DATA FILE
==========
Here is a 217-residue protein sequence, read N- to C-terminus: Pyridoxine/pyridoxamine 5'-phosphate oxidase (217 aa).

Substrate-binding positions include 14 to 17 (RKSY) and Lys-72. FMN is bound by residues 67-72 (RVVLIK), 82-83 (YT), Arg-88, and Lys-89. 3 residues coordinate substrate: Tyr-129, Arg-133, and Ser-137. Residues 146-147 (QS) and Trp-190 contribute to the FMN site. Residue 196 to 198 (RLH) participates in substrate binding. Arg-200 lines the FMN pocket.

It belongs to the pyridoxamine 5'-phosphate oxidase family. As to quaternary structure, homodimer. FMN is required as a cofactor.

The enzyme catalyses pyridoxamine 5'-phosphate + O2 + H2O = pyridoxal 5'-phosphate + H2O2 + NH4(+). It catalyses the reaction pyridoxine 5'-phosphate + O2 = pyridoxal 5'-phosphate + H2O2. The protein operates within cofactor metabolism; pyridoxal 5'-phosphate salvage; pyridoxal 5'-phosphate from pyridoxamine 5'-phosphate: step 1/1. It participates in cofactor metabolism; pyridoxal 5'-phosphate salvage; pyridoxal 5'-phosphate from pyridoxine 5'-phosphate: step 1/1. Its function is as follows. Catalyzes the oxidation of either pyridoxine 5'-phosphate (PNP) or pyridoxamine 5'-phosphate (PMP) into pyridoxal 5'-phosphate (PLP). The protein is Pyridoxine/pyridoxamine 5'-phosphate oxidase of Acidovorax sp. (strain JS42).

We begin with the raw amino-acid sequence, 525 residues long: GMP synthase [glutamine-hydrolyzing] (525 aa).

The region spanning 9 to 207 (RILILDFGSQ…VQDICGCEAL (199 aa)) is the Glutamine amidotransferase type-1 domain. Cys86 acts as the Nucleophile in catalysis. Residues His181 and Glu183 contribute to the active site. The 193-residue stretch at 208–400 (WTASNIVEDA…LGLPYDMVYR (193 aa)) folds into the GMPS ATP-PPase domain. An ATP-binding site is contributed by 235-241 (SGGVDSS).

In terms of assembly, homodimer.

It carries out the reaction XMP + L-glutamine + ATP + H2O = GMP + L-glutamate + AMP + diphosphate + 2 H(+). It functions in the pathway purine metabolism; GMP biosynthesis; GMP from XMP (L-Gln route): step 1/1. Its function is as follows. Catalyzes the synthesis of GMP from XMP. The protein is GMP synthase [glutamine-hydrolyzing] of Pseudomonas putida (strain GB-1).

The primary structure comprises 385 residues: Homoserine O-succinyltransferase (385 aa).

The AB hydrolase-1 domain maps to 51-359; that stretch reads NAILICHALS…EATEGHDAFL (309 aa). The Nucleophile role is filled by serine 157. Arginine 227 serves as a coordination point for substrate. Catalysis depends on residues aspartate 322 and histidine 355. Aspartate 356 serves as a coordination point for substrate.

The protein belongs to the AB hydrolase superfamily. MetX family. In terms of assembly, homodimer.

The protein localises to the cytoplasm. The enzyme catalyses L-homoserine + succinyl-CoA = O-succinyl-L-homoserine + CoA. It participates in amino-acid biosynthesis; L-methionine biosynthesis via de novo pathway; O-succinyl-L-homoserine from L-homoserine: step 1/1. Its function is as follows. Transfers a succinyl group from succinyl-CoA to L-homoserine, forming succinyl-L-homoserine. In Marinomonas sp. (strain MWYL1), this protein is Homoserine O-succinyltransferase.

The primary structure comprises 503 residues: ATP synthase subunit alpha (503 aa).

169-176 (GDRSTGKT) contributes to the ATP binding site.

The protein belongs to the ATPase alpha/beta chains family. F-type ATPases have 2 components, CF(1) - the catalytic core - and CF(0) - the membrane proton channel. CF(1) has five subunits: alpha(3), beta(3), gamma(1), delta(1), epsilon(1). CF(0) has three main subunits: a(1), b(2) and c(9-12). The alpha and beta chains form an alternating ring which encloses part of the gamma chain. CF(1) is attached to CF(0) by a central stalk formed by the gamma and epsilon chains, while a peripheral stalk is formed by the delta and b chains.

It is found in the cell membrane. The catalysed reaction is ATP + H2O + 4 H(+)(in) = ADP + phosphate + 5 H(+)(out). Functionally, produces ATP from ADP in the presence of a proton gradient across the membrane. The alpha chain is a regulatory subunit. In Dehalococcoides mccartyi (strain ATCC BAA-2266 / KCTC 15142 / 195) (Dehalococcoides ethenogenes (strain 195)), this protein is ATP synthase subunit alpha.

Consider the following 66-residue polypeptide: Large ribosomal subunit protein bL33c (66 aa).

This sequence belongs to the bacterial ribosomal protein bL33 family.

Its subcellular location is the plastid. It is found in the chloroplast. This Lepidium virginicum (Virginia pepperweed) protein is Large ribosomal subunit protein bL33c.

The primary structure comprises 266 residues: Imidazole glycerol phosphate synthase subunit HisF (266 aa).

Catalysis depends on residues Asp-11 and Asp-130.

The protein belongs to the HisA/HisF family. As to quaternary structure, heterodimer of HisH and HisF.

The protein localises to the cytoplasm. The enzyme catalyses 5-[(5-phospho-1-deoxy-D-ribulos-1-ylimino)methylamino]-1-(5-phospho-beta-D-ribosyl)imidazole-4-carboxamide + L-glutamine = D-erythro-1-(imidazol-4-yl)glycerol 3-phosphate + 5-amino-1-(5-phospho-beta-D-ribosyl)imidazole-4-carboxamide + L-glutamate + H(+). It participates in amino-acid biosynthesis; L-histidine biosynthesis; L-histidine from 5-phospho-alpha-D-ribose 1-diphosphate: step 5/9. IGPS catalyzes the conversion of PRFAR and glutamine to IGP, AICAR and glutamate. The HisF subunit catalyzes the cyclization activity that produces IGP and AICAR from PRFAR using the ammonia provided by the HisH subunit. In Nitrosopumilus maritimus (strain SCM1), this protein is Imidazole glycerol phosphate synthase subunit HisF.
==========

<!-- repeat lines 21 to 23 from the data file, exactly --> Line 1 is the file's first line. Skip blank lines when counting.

Catalysis depends on residues Asp-11 and Asp-130.

The protein belongs to the HisA/HisF family. As to quaternary structure, heterodimer of HisH and HisF.

The protein localises to the cytoplasm. The enzyme catalyses 5-[(5-phospho-1-deoxy-D-ribulos-1-ylimino)methylamino]-1-(5-phospho-beta-D-ribosyl)imidazole-4-carboxamide + L-glutamine = D-erythro-1-(imidazol-4-yl)glycerol 3-phosphate + 5-amino-1-(5-phospho-beta-D-ribosyl)imidazole-4-carboxamide + L-glutamate + H(+). It participates in amino-acid biosynthesis; L-histidine biosynthesis; L-histidine from 5-phospho-alpha-D-ribose 1-diphosphate: step 5/9. IGPS catalyzes the conversion of PRFAR and glutamine to IGP, AICAR and glutamate. The HisF subunit catalyzes the cyclization activity that produces IGP and AICAR from PRFAR using the ammonia provided by the HisH subunit. In Nitrosopumilus maritimus (strain SCM1), this protein is Imidazole glycerol phosphate synthase subunit HisF.